More than 80 years after his creation, Mickey Mouse continues to surprise.
The Disney archives have released a newly discovered sketch from 1938, “Mickey’s Toothache,” part of an incomplete cartoon that was part of an effort to make Mickey a more complete character.
In “Mickey’s Toothache,” created in April 1938, artist Ferdinand Horvath has the newly adventurous Mickey experiencing something akin to a psychedelic nightmare. In the words of Disney Archives Director Becky Cline, Mickey has traveled to the dentist and fallen under the influence of too much laughing gas. The overdose sends Mickey into a “nightmarish world inhabited by living teeth, dental floss, a psychotic dentist’s chair and a vengeful pair of dental pliers," said Cline.
Mickey’s then-nemesis Pete also makes an appearance in the nightmare scenario. It culminates with Mickey being put on trial led, of course, by a judgmental wisdom tooth, who charges Mickey with tooth neglect.
The previously forgotten piece of artwork was discovered in the Walt Disney Archives, hiding out in a folder lost for more than 74 years. It was unearthed just a few months ago.
“Mickey’s Toothache” is just one of several unveilings being planned as part of this year’s D23 Disney Fanniversary Celebration, an event that began last year as a way to include members of Disney’s official fan club in some of the company’s milestone events. The Horvath image will be included in a 90-minute presentation showcasing some of this year’s other major Disney anniversaries in 10 different U.S. cities (Boston, Chicago, Los Angeles, Newark, Orlando, Phoenix, San Diego, San Francisco, Seattle and Washington, D.C.).
“Mickey has been a superstar from almost the beginning. He was immediately popular,” Cline told Yahoo News. “By 1938, he was just about to step into a finished version of himself. He was boyish and impish. During this period of his growth he became larger than life in some ways.”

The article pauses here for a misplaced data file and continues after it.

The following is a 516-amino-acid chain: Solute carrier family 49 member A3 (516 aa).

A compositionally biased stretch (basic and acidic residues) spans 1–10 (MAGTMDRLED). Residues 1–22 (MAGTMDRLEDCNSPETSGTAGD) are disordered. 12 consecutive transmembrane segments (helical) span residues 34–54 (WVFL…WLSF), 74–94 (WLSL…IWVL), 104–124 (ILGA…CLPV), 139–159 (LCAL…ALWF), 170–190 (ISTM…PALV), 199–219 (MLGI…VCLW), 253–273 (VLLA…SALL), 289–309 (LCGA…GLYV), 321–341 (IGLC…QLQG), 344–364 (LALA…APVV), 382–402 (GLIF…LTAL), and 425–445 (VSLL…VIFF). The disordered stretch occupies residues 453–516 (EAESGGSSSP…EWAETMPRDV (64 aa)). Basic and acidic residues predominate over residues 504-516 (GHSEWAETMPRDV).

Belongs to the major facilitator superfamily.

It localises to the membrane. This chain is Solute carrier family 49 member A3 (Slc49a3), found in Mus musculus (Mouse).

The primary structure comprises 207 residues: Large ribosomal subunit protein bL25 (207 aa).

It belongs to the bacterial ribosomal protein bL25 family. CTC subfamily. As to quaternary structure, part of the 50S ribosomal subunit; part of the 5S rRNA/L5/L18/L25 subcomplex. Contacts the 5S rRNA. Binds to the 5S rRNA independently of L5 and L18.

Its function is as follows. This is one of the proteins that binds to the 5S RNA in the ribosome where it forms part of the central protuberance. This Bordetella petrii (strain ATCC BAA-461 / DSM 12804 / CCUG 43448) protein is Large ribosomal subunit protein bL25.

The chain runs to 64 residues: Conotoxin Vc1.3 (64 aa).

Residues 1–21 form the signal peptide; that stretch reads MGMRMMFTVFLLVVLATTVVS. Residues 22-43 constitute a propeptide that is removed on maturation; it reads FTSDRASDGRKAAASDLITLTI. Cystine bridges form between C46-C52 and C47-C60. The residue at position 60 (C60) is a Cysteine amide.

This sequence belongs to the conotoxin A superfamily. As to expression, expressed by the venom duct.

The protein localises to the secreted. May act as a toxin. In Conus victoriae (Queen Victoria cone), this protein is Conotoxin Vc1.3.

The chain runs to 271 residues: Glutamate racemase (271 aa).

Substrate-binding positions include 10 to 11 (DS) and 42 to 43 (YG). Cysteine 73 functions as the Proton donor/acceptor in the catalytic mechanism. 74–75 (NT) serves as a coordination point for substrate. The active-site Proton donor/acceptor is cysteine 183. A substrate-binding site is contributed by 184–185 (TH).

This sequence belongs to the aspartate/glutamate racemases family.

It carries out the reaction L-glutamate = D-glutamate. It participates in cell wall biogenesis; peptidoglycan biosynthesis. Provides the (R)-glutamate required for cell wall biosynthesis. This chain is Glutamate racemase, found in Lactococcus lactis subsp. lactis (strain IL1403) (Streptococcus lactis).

Cline says the artwork showcases the transformation of America's favorite mouse from popular fad to American icon. It's one that can be seen as well in released cartoons of Mickey engaging in various adventures in locales including the deepest jungles of Africa, or in the 1936 cartoon “Through the Mirror.”
“Mickey was kind of growing and stretching. He left the barnyard, and he started to become more adventurous,” Cline said.
Though most people think of Walt Disney himself in relation to his most-famous individual creation, Horvath was a significant part of the early Disney years. Born in 1891 Horvath spent time in a Russian concentration camp where he taught himself to draw before immigrating to America on Armistice Day 1921. He worked for the studio from 1934 through 1944, producing between 70 and 80 animated shorts along the way and working on the production of "Snow White."
Last year, we brought you the story of a newly discovered, 85-year-old Oswald the Rabbit sketch, “Harem Scarem.” Since then, Disney has pushed forward with efforts to bring Oswald, a Mickey prototype of sorts, back into the Disney fold.
So, will we ever see a complete version of “Mickey’s Toothache”?
“It’s possible,” Cline said. "The animation research library still goes back and refers to those older cartoons. ... Even though we’re still discovering some of this material for the first time in decades, they’re not lost.”